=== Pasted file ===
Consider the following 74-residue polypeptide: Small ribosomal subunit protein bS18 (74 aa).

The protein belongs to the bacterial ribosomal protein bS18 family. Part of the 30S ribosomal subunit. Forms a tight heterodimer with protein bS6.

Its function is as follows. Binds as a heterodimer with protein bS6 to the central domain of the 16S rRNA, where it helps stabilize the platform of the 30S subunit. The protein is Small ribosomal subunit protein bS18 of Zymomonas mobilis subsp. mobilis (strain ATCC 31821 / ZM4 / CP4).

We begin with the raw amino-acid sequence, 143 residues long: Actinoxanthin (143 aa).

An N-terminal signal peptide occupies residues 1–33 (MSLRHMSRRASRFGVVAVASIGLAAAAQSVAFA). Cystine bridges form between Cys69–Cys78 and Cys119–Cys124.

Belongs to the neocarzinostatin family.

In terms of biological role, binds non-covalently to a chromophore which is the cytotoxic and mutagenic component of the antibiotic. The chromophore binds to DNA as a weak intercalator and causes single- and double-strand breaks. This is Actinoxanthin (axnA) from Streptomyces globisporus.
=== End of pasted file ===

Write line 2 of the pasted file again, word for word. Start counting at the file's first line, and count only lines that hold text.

The protein belongs to the bacterial ribosomal protein bS18 family. Part of the 30S ribosomal subunit. Forms a tight heterodimer with protein bS6.